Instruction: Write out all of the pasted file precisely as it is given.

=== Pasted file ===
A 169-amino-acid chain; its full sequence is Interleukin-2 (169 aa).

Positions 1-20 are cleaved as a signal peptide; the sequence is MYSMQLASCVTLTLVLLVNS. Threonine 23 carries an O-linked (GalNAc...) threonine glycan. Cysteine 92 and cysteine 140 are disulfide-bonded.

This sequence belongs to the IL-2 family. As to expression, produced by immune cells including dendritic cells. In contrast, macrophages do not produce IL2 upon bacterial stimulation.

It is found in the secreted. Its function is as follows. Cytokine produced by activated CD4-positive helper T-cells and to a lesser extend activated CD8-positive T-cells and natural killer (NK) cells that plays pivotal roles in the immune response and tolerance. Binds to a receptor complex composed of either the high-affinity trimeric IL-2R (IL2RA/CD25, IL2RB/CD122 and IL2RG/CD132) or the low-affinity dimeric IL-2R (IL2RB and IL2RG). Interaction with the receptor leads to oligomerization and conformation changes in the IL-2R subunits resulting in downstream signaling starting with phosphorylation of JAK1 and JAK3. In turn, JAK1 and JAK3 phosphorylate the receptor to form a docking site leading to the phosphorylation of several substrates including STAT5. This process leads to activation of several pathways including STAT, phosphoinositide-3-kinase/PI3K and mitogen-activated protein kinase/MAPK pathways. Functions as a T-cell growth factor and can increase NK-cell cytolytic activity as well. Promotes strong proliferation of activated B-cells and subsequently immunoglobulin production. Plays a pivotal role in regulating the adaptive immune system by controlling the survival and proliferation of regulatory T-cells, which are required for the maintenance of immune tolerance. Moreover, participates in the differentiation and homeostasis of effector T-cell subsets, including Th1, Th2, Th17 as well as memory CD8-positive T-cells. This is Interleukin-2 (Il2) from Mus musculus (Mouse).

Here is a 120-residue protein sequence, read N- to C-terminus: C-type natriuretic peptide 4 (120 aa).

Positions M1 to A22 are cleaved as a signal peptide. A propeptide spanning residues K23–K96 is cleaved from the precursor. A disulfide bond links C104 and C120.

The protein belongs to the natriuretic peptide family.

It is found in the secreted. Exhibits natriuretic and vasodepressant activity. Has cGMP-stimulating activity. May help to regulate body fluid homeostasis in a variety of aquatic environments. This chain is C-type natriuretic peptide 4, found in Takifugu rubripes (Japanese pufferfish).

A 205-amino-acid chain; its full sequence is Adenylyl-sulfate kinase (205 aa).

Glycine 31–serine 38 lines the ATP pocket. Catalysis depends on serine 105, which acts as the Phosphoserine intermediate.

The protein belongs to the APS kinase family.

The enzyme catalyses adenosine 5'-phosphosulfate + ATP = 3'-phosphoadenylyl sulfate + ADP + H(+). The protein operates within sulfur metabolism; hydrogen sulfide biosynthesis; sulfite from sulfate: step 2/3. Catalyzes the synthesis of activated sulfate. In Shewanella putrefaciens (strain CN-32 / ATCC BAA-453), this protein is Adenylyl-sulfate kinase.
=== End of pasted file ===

A 169-amino-acid chain; its full sequence is Interleukin-2 (169 aa).

Positions 1-20 are cleaved as a signal peptide; the sequence is MYSMQLASCVTLTLVLLVNS. Threonine 23 carries an O-linked (GalNAc...) threonine glycan. Cysteine 92 and cysteine 140 are disulfide-bonded.

This sequence belongs to the IL-2 family. As to expression, produced by immune cells including dendritic cells. In contrast, macrophages do not produce IL2 upon bacterial stimulation.

It is found in the secreted. Its function is as follows. Cytokine produced by activated CD4-positive helper T-cells and to a lesser extend activated CD8-positive T-cells and natural killer (NK) cells that plays pivotal roles in the immune response and tolerance. Binds to a receptor complex composed of either the high-affinity trimeric IL-2R (IL2RA/CD25, IL2RB/CD122 and IL2RG/CD132) or the low-affinity dimeric IL-2R (IL2RB and IL2RG). Interaction with the receptor leads to oligomerization and conformation changes in the IL-2R subunits resulting in downstream signaling starting with phosphorylation of JAK1 and JAK3. In turn, JAK1 and JAK3 phosphorylate the receptor to form a docking site leading to the phosphorylation of several substrates including STAT5. This process leads to activation of several pathways including STAT, phosphoinositide-3-kinase/PI3K and mitogen-activated protein kinase/MAPK pathways. Functions as a T-cell growth factor and can increase NK-cell cytolytic activity as well. Promotes strong proliferation of activated B-cells and subsequently immunoglobulin production. Plays a pivotal role in regulating the adaptive immune system by controlling the survival and proliferation of regulatory T-cells, which are required for the maintenance of immune tolerance. Moreover, participates in the differentiation and homeostasis of effector T-cell subsets, including Th1, Th2, Th17 as well as memory CD8-positive T-cells. This is Interleukin-2 (Il2) from Mus musculus (Mouse).

Here is a 120-residue protein sequence, read N- to C-terminus: C-type natriuretic peptide 4 (120 aa).

Positions M1 to A22 are cleaved as a signal peptide. A propeptide spanning residues K23–K96 is cleaved from the precursor. A disulfide bond links C104 and C120.

The protein belongs to the natriuretic peptide family.

It is found in the secreted. Exhibits natriuretic and vasodepressant activity. Has cGMP-stimulating activity. May help to regulate body fluid homeostasis in a variety of aquatic environments. This chain is C-type natriuretic peptide 4, found in Takifugu rubripes (Japanese pufferfish).

A 205-amino-acid chain; its full sequence is Adenylyl-sulfate kinase (205 aa).

Glycine 31–serine 38 lines the ATP pocket. Catalysis depends on serine 105, which acts as the Phosphoserine intermediate.

The protein belongs to the APS kinase family.

The enzyme catalyses adenosine 5'-phosphosulfate + ATP = 3'-phosphoadenylyl sulfate + ADP + H(+). The protein operates within sulfur metabolism; hydrogen sulfide biosynthesis; sulfite from sulfate: step 2/3. Catalyzes the synthesis of activated sulfate. In Shewanella putrefaciens (strain CN-32 / ATCC BAA-453), this protein is Adenylyl-sulfate kinase.